Roof over Britain - the official story of the A.A Defences, 1939 - 1942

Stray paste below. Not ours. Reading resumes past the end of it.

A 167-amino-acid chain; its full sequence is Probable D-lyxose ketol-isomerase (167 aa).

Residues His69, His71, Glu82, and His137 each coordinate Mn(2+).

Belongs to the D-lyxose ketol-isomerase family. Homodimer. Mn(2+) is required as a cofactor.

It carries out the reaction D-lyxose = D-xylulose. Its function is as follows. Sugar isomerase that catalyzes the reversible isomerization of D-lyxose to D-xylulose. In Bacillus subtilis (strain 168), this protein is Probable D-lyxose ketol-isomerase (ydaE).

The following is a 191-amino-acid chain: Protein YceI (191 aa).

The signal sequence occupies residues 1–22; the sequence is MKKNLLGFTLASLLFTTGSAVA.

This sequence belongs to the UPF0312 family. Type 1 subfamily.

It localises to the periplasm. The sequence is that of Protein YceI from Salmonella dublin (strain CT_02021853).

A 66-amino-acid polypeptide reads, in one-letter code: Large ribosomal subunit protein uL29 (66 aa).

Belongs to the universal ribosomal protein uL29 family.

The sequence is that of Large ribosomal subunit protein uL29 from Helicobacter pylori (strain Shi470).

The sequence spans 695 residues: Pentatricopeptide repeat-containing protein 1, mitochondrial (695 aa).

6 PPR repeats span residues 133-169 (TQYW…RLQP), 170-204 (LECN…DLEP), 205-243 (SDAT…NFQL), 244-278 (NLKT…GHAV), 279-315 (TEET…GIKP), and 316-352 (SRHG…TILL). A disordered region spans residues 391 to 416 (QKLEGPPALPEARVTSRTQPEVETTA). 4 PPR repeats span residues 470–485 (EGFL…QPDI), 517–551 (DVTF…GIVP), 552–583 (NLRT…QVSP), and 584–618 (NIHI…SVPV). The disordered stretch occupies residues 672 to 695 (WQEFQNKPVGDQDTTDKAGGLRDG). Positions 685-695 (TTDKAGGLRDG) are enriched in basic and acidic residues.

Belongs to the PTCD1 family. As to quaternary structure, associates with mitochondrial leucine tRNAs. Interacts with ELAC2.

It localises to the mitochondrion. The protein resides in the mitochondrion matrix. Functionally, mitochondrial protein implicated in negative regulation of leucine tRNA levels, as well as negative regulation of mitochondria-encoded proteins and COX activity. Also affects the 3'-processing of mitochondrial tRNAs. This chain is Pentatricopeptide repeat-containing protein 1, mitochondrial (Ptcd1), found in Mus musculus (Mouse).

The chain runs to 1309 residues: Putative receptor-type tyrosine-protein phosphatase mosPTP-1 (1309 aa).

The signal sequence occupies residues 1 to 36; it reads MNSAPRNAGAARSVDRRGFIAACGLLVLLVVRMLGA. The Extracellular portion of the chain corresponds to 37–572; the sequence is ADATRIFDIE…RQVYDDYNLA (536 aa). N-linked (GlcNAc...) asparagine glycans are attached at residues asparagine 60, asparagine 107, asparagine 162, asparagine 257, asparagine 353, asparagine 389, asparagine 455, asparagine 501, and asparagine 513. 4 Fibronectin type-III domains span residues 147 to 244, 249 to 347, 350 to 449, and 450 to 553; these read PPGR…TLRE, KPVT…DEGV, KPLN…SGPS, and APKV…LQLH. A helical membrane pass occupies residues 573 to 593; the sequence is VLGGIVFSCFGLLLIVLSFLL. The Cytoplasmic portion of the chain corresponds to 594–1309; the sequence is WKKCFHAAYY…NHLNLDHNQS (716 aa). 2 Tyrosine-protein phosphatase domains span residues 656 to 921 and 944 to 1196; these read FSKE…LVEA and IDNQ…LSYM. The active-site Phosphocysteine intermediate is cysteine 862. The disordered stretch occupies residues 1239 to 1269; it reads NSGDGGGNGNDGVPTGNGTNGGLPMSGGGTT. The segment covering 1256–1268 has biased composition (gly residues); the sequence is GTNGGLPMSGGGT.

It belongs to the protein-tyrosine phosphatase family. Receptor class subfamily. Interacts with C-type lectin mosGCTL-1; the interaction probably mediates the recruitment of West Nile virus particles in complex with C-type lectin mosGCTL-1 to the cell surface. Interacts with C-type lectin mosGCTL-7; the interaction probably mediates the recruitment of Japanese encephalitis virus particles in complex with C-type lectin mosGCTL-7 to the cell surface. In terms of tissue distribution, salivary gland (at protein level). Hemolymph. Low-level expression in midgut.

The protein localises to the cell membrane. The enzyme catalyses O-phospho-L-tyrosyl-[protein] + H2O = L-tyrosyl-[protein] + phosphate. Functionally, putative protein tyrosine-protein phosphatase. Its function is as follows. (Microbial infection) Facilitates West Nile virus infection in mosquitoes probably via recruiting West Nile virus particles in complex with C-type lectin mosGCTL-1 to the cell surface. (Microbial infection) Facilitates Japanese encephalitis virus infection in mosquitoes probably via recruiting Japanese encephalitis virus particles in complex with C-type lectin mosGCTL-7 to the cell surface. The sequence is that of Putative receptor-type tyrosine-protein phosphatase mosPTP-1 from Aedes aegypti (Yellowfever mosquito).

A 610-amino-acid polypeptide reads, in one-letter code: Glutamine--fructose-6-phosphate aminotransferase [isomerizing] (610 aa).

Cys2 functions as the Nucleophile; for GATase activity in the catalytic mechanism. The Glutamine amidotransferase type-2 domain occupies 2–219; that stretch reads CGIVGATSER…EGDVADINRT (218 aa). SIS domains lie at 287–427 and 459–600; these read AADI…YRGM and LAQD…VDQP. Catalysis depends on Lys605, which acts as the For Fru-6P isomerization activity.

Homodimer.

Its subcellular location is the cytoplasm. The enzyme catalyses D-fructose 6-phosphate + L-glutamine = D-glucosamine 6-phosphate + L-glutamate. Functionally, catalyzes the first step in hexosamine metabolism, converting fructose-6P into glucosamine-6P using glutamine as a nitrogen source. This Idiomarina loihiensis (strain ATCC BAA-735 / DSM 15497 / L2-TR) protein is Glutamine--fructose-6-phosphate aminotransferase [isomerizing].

THE BUILDING OF THE ROOF 9 end of the Zeppelins came when Leefe Robinson earned his V.C. by shooting down the S L .ll near Cuffley. Soon the £Jermans were routeing themselves clear of the London defences. By 1918 these consisted of 284 guns, 377 searchlights, and 11 fighter squadrons. But in 1919 A.D.G.B. was disbanded, and until 1922 there was no A.A. protection in this country except for one very small regular brigade and searchlight battalion— 2/3,000 men in all. In 1922, four heavy Anti-Aircraft Regiments (then called brigades) and two searchlight battalions were formed, all in and around London. Most of their recruits came from the Banks, the Insurance Companies, Lloyd’s, and one or two large concerns like Vickers and theW andsworth Gas Company. They were very much understrength and recruiting was a problem they could not solve. A t the first post-war camps in 1923 there were about 30 men to represent batteries which should have had 150 men. Certainly there was little enough inducement to join except for the incorri­gibly military or determinedly sociable. They had to spend a great deal of their first camp period in humping ammunition over two and a half miles of sand dunes. They not only carried their own mam unition, but that of the regulars who followed them to camp, and they had next to no transport. Practice was thus negligible. They went to camp again the following year, much increased in strength, but still saddled with so many fatigues that they had little time for shooting. Equipment was meagre in the extreme, money was always tight, and it was not unusual for units to spend con­siderable sums of money in buying their own equipment. By 1925 a start was made to rebuild the air defences. There were now two regular anti-aircraft brigades—about 5,000 men— who spent half their year running camps for territorials. The regulars were not designed for the defence of this country but togo abroad with an expeditionary force. Things gradually began to buildup by 1936 there was one A.A. Division, and a second Division was formed. By 1938 there were five, and they were brought together under one A .A. Corps. In 1939 there were seven Divisions and the Corps became a Command. These formations were, o f course, all Territorial Army formations. This seems a lot compared with 1914 but no comparison is valid. Only eight months later the German Air Force killed 30,000 people in Rotterdam in half an hour. In September 1939, an air attack on anyone o f the countless targets crowded into this island was not only possible but considered highly probable. The 1939 establishment was therefore by no means excessive. Moreover, the greater part o f the men were recent recruits, and the later flood of
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